Beaches? Bah! Bars are best for baseball reading

I don’t go to the beach because my skin could accurately be described as white.

If Sherwin Williams named a paint color for me it would be “Atomic White.” I am as white as freshly sprinkled confectionary sugar on fried dough. When I take off my shirt at the beach, people put on a second pair of sunglasses. I wear four-digit SPF sun screen. My brother used to call me “Casper.

I am also a terrible swimmer. I failed beginners class at Oakdale Lake in Hudson several times. Desperate to pass, I would fake the crawl stroke in shallow water by putting my hands on the bottom of the lake to "swim." When we had young children and I was forced to go to the beach, I used to say that the best thing about going to the beach was leaving the beach.

The White Horse Tavern from Richard Russo's novels became the Iron Horse Bar in the movie,  Nobody's Fool , some of which was filmed in Hudson.

The White Horse Tavern from Richard Russo's novels became the Iron Horse Bar in the movie, Nobody's Fool, some of which was filmed in Hudson.

So when I see lists this time of year for beach reading, I can feel my shoulders burning and my hydrophobia kicking in. I just can’t be expected to read a book while hiding under a hat, towel, umbrella, and lead vest. My preferred summer reading habitat is a dark, wood-paneled bar with cheap draught beer. For purposes of this blog post, let’s call my fantasy summer reading place the White Horse Tavern from the mind of novelist Richard Russo.

Now that we have the location, what are the best books to read in the summer? Baseball, of course. After all, it’s The Summer Game (see below). This summer I am reading Richard Sandomir’s The Pride of the Yankees: Lou Gehrig, Gary Cooper, and the Making of a Classic. It focuses on the 1942 biopic on the doomed Yankee great Gehrig. It’s a fascinating read filled with new details, particularly for Yankee and movie fans.

Reading it convinced me that I should do my own summer reading list focused on baseball. Why baseball? Just read a few pieces by the greatest baseball writer ever, Roger Angell of The New Yorker, who called baseball boxscores, "my favorite urban flower." Or consider the consummate Angell quote:

"Since  baseball time is measured only in outs, all you have to do is succeed utterly; keep hitting, keep the rally alive, and you have defeated time. You remain forever young."

I am calling this my White Horse Tavern Summer Reading List for Baseball Fans. These books can be read on a corner barstool with the Yankees on the TV and enough of your money on the bar to get you through six or seven chapters.



Can't Anybody Here Play this Game?, by Jimmy Breslin. A hilarious account of the worst team ever, the 1962 Mets: "The Mets opened their season on April 11 and closed on September 30. In this time, the players did enough things wrong to convince even casual observers that there has never been a team like them. From the start, the trouble with the Mets was the fact that they were not too good at playing baseball."


Pitch by Pitch, by Bob Gibson and Lonnie Wheeler. Gibson goes through every pitch of his transcendant performance in Game One of the 1968 World Series in which he struck out 17 Tigers. Makes you feel like you are on the mound with Gibson.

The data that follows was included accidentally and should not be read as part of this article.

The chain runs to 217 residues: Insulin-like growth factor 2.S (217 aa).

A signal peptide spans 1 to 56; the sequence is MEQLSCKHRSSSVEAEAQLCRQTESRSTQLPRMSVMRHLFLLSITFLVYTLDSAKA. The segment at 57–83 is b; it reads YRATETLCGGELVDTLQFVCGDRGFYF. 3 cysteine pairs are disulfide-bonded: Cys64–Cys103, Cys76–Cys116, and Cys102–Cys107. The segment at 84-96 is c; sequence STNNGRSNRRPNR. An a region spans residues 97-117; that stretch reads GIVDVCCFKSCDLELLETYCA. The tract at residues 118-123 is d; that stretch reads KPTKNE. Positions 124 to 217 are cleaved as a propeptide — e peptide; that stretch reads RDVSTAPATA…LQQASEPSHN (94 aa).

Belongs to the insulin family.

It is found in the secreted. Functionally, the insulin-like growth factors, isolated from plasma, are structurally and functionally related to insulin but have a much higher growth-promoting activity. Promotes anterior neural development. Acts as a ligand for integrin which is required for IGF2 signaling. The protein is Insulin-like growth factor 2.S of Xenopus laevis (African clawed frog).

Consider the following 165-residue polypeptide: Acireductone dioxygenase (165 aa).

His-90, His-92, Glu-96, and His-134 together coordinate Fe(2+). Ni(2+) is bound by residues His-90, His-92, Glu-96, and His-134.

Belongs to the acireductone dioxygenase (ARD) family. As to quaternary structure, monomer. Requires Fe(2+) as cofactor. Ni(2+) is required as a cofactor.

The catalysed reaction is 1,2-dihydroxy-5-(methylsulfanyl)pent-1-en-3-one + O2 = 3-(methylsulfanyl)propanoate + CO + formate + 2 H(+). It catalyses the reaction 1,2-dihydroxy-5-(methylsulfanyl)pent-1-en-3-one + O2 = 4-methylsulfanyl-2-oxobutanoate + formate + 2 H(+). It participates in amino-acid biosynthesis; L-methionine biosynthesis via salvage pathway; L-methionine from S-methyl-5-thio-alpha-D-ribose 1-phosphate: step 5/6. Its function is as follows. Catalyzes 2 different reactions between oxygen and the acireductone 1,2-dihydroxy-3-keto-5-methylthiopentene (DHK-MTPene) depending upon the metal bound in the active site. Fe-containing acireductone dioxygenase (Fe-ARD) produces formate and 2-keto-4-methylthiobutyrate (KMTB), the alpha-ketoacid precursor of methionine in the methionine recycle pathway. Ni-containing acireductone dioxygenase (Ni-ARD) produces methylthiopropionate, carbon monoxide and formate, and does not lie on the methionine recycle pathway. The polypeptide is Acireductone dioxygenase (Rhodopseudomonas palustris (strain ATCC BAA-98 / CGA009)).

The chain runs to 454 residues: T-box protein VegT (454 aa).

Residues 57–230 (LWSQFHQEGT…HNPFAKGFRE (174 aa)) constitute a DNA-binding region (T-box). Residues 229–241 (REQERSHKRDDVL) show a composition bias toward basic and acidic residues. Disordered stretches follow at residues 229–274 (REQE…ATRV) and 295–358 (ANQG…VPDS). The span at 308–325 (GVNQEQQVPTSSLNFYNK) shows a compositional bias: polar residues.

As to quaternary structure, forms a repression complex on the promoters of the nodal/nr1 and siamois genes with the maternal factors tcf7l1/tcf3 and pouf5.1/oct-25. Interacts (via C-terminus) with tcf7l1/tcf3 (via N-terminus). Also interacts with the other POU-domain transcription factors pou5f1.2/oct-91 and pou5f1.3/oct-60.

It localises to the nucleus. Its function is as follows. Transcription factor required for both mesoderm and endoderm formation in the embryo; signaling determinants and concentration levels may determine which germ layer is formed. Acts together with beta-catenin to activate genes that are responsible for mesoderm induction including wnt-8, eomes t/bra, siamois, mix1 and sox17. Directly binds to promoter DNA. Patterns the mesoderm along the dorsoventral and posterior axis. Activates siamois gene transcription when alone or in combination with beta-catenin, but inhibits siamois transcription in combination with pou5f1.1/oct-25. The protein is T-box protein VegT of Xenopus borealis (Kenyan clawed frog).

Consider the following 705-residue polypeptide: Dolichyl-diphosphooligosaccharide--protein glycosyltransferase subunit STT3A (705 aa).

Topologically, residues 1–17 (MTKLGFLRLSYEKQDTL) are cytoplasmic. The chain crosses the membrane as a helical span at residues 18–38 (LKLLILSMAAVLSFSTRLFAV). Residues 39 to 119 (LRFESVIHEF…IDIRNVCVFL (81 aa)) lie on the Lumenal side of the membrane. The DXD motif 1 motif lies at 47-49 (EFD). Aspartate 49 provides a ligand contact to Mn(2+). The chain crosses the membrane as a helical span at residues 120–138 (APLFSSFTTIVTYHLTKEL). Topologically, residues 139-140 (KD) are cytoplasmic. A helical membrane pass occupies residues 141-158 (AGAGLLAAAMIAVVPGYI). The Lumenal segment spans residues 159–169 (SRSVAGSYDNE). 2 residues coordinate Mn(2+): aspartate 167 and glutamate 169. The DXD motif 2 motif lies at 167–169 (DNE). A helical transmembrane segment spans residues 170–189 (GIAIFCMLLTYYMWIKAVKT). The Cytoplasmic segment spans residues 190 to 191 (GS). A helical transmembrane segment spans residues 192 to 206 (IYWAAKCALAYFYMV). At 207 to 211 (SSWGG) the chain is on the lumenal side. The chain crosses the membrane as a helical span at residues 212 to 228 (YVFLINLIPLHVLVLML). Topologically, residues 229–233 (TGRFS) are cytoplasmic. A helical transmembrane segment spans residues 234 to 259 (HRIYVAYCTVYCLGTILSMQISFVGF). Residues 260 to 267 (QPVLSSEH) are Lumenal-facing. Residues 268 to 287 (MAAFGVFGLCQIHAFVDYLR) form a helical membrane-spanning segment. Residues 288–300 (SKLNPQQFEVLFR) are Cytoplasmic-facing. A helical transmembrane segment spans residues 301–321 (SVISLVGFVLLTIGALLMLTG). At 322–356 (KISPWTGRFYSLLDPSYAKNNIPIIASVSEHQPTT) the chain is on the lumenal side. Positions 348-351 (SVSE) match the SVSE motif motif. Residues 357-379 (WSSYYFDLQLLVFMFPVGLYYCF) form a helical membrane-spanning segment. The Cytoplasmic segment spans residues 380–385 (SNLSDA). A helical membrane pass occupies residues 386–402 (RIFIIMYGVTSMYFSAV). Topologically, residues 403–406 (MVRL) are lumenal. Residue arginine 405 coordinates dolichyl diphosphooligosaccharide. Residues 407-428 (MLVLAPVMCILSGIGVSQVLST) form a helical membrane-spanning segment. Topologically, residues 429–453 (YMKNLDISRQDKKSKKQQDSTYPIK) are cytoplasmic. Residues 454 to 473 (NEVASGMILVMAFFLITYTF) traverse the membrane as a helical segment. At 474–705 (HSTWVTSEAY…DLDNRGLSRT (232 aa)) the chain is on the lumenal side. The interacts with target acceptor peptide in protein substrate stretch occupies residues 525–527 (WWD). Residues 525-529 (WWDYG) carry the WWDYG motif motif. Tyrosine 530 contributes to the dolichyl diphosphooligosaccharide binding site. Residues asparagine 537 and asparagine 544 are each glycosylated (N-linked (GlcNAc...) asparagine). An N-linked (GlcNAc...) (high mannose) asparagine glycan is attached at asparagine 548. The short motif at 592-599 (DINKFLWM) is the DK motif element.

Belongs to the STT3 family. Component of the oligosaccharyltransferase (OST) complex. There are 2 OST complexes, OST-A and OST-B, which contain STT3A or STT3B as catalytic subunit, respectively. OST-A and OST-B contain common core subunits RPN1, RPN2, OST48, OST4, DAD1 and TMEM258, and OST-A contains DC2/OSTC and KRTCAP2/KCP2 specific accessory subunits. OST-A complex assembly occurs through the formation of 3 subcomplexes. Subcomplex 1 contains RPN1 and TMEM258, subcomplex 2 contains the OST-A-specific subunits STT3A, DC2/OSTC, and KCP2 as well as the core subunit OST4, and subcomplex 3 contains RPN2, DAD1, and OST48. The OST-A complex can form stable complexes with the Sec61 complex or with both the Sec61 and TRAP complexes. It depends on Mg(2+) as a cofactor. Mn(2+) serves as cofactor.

A False Spring, by Pat Jordan, the bittersweet memoir of a "can't miss" bonus baby who flamed out in the low minor leagues. 


Ball Four, by Jim Bouton. The Long Season made Ball Four possible. Bouton, a former Yankee power pitcher in the early 1960s, chronicles his 1969 season throwing knuckle balls for the lowly Seattle Pilots. Its honest revelations about what really happens in the clubhouse and after games made it one of the most controversial and influential sports books of all time.


Shoeless Joe, by W.P. Kinsella. Yes, "if you will build it, he will come," is now cliche (with many replacing "he" with "they") but this quirky, lyrical and dreamlike novel is much better than the film it birthed, Field of Dreams


The Celebrant, by Eric Rolfe Greenberg, a fictionalization of the life of New York Giants star pitcher Christy Mathewson and the fictional story of a Jewish immigrant family of jewelers. The best novel about baseball.



The Long Season, by Jim Brosnan. An authentic -- and unusual for its time -- diary of Brosnan's 1959 season with the St. Louis Cardinals and Cincinnati Reds. 


Bang the Drum Slowly, by Mark Harris. Bruce Pearson is a catcher for the fictional New York Mammoths, a lovable rube, and a dying man. This novel poigniantly chronicles his death across a baseball season. 


The Natural, by Bernard Malamud. The classic novel with Roy Hobbs, a bat named "Wonder Boy," and the fictional New York Knights. It magically mixes myth, legend and baseball.


The Boys of Summer, by Roger Kahn. A history of the Brooklyn Dodgers by a sports writer who grew up near Ebbets Field and loved the great -- but hard-luck -- Dodgers to distraction. For casual baseball fans, this is the book to read.


A Day in the Bleachers, by Arnold Hano. From the subway ride to the game to the other fans surrounding him, Hano provides a captivating time capsule of what it was like to sit in the cheap seats at the Polo Grounds. It's Game 1 of the 1954 World Series and Mays still makes the catch. 


The Summer Game, by Roger Angell. Any Angell books is a gem but this collection of pieces stuck with me because it focuses on baseball's glory days of Mays, Mantle, and Koufax, and for its witty and precise descriptions of what happens on the field: "Choo Choo Coleman, a catcher for the early Mets, “handles outside curve balls like a man fighting off bees.” (Sorry for picking on the Mets again).

That's it, my White Horse Tavern Summer Reading List for Baseball Fans. Look for it on, a great site for bookaholics founded by PR legend John Onoda. Then head off to that dark bar.